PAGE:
Thoughts from Time on the Road

September 21, 2017 - Jenn Milyko is Adventure Cycling's Routes & Mapping Assistant Director.

Photo by Tammy Schurr
Sid Voss and I pedaling down the Paul Bunyan Trail near Nisswa, Minnesota.

This past summer, I had the great good fortune to be out riding my bike on a nearly 2,000-mile trip. I took in parts of our Northern Tier, North Lakes, and Lake Erie Connector routes.

Photo by Jennifer Milyko
A little hot food at Ricky’s Diner in Bridgton, Maine makes even a rainy day a little sunnier.

I will admit right up front, I am ridiculously fortunate to be surrounded by people who support the idea of me as a bicycle traveler. Chief among my support team is the Adventure Cycling organization as a whole and as my employer. Besides affording me the time off, I felt comfortable leaving my desk and tasks in the capable hands of my coworkers. It was rather easy to turn off my work email and focus on the traveling tasks at hand.

Photo by Jennifer Milyko
Right on the St. Clair River, this campsite in St. Clair, Ontario ranks as one of my favorites.

I could not fully appreciate what it takes to pedal off on a journey of this length until I decided to actually undertake one myself. In my 16 plus years as a cartographer here, I have read many blogs and spoken to many bicycle travelers, but it just doesn’t quite settle into the bones the way riding day in and day out does. And wow, there are a lot of things to consider!

Photo by Jennifer Milyko
For much of the first part of my trip, rain, ranging from drizzle to severe, dogged me daily.

As a solo traveler the logistics fell on my shoulders alone. While I discovered I was quite competent to handle these things, I was exhausted at the end of the day. It was not only the exertion of riding, but also the strategizing about food and overnights, watching the weather, finding and following my route, and general worrying hanging over me on a regular basis. It took a couple weeks for my body to let go of the resistance to my new routine. In just under 2,000 miles of riding, my brain never did quite stop the constant calculating of distance to the next potential food stop or overnight.

Photo by Jennifer Milyko
Wildflowers flanked the roads most every day. This variety was particularly plentiful.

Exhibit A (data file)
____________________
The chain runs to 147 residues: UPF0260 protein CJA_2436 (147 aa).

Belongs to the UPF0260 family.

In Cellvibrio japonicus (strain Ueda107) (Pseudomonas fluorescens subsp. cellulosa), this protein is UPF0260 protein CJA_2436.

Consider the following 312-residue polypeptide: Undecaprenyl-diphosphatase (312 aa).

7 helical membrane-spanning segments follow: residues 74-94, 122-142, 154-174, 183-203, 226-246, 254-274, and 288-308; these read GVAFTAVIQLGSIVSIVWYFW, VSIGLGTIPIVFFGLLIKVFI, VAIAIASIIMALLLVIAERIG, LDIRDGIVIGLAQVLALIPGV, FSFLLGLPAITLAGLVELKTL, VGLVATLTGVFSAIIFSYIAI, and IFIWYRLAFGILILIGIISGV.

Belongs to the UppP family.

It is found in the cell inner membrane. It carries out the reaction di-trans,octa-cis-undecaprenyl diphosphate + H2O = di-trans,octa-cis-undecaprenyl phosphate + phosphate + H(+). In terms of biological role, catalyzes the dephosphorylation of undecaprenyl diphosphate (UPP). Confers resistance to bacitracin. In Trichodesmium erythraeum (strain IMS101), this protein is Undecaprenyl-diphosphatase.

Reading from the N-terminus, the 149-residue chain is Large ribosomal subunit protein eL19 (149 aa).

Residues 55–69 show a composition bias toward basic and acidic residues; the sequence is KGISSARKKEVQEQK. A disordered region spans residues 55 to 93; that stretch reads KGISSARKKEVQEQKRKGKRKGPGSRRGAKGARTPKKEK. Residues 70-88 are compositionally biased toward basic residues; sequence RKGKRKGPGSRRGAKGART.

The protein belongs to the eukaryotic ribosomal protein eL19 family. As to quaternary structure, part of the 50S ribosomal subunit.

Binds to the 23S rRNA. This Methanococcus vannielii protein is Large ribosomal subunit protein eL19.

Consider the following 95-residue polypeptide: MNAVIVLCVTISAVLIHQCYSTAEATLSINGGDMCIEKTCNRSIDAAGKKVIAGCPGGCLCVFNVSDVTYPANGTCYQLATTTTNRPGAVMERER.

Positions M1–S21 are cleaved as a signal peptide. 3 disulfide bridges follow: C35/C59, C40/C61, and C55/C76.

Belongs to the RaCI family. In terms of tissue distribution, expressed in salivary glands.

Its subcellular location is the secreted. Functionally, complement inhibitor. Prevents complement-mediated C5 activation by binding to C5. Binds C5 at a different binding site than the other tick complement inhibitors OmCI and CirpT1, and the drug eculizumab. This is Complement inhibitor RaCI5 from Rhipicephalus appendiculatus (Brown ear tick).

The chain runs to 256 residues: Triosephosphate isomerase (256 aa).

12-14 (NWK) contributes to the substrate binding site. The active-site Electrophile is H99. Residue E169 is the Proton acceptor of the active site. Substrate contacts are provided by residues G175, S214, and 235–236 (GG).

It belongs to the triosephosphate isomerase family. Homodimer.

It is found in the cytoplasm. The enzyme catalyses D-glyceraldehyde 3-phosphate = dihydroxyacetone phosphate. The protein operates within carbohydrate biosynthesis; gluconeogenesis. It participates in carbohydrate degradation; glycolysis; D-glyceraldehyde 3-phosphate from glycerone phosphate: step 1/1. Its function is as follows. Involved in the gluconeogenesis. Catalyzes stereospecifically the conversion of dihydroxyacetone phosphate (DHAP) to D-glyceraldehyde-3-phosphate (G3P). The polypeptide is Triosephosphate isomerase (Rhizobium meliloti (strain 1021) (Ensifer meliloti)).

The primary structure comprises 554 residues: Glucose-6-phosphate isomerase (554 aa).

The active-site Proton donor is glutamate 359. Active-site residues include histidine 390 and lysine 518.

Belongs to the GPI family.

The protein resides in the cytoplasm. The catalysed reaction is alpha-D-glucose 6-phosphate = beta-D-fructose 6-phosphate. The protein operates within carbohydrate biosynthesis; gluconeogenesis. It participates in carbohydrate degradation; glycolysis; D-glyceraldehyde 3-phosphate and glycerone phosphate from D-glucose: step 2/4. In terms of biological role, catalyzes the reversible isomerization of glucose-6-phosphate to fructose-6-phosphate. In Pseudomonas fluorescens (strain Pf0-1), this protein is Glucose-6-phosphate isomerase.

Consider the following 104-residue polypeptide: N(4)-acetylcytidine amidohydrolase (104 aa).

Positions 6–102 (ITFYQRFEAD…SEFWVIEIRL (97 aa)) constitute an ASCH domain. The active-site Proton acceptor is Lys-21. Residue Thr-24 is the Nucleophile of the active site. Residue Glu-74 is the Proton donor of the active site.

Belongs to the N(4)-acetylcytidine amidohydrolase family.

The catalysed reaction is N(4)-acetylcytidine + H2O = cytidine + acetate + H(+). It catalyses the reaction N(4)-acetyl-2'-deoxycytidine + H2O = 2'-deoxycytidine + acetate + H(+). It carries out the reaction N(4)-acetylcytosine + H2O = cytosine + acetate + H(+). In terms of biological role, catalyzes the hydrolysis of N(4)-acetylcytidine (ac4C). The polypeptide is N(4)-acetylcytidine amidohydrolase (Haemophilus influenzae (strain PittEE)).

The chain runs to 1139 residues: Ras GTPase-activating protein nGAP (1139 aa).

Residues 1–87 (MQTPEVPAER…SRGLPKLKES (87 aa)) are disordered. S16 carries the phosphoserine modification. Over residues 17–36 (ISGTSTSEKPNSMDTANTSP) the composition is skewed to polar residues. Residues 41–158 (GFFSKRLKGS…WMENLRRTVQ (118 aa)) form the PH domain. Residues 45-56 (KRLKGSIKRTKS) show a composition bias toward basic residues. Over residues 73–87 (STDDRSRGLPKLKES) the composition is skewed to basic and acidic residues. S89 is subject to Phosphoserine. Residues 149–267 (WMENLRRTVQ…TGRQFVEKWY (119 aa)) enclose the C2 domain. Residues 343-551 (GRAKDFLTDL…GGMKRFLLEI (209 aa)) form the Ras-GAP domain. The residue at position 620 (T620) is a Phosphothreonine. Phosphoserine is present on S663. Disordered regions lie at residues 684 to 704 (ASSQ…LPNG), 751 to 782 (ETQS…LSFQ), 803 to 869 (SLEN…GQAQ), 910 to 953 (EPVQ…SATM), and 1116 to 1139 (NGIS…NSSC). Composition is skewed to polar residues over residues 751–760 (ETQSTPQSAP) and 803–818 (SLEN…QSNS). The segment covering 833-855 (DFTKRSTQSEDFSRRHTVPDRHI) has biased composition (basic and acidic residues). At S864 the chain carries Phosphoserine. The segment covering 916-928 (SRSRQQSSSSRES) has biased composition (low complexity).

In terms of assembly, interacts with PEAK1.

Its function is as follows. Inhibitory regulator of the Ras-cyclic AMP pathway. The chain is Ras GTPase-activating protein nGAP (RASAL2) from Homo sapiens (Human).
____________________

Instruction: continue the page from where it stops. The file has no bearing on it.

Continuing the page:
On the plus side, I saw wildflowers nearly every day from Maine to Minnesota. I survived almost daily rain through the first two thirds of my trip. I met trail angels at all the right times. I proved my ability to figure things out on the fly. I exercised my spontaneity muscles often. I was more lonely than I expected, and yet I felt more supported over those weeks than ever before. I would do some things differently, and I would say “yes” to this adventure again in a heartbeat.

Photo by Glen Pawelski
My good friend Glen drove up from Madison, Wisconsin to camp with me one night. He brought stories, laughter, and good food, and beer!

I learned so much while on the road, I imagine I’ll be reflecting on these thoughts for quite some time. Heck, they will probably creep into casual conversations over the course of my lifetime. I will focus on some of the work-related ones here over the next several months, while they are still fresh.

Photo by Jennifer Milyko
Coffee and a pair of Pop Tarts: the perfect match for reflecting on a journey.

In future posts, I will address issues of navigation via paper and electronics, the use of Warmshowers, traveling solo vs. in a group, food as fuel, and route planning. If there is something else you’d like to know about, leave a comment below. Or in lieu of that, share a lesson you learned while traveling by bicycle this summer.

Photo 1 by Tammy Schurr | Photos 2, 3, 4, 5, 7 by Jennifer Milyko | Photo 6 by Glen Pawelski

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GEOPOINTS BULLETIN is written by Jennifer ‘Jenn’ Milyko, Routes & Mapping Assistant Director, and appears once a month, highlighting curious facts, figures, and persons from the Adventure Cycling Route Network with tips and hints for personal route creation thrown in for good measure. She also wants to remind you that map corrections and comments are always welcome via the online Map Correction Form.